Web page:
You don’t have to be a Foursquare user to use Foursquare’s local search engine anymore. It’s open and live to anyone at foursquare.com/explore.
And, by the way, Foursquare spruced up the look and feel not long ago and it looks terrific.
I gave Foursquare Explore a pretty long writeup earlier this year when it moved from mobile devices to the web, and most everything I said then still applies:
- The search filters are great.
- Full-text search of tips is wonderful (lets you find relevant places when you search for things like “milk shake” or “burrito”).
- Using check-ins as a relevance signal should improve search results.
I wouldn’t be surprised to see some of the big players make a run at buying Foursquare now, even if FSQ’s monetization efforts are still in their infancy. (Greg Sterling speculated not long ago that Marissa Mayer may want to buy Foursquare for Yahoo, which has let its once-excellent local search product fall by the wayside.)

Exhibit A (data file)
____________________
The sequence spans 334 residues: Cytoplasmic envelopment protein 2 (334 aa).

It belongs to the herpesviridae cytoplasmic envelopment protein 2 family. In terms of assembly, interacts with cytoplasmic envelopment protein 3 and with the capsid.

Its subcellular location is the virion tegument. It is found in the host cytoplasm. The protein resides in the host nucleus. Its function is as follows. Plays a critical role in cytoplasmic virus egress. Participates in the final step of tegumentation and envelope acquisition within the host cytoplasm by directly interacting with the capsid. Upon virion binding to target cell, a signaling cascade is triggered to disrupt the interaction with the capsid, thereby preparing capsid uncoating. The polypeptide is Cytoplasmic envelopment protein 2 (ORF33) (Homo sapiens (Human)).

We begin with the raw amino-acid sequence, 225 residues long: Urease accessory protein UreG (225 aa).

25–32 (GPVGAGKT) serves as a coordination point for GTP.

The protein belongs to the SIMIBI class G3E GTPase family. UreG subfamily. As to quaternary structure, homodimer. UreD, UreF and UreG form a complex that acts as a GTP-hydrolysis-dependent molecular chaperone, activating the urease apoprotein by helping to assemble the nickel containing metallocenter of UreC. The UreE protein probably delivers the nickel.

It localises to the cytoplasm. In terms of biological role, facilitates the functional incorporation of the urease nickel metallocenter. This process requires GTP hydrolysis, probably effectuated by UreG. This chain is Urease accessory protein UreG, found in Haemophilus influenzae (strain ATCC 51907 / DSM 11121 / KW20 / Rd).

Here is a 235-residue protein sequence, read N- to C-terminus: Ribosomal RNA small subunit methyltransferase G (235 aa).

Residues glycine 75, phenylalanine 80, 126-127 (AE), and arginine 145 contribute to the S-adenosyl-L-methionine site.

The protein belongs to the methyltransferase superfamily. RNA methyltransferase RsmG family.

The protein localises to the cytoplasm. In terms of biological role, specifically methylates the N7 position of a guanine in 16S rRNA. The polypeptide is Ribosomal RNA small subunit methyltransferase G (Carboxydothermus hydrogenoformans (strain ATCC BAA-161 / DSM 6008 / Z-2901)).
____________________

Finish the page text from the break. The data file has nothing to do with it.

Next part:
Oh, and Greg S. also mentioned on his own blog something that I hadn’t noticed before: Foursquare is now showing a numerical score for every business in its system.
I haven’t seen Foursquare describe this new feature anywhere, but Greg had a call with them this week and explained it like this:
Those scores are the result of an algorithm that takes into account a wide range of variables and aggregated data: lists, check-ins, tips, likes, loyalty and so on. The key thing to note here, beyond the fact of the scoring itself, is that the scores are based not just on reviews or opinion but on real-world behavior. Thus the system really can’t be gamed.
I like the idea, but as a user, I’d prefer that all of those signals be combined into a more familiar five-point or five-star scale. Sigh.
In any case, here’s Foursquare’s lengthy announcement with details about how it generates its local search results. Good stuff.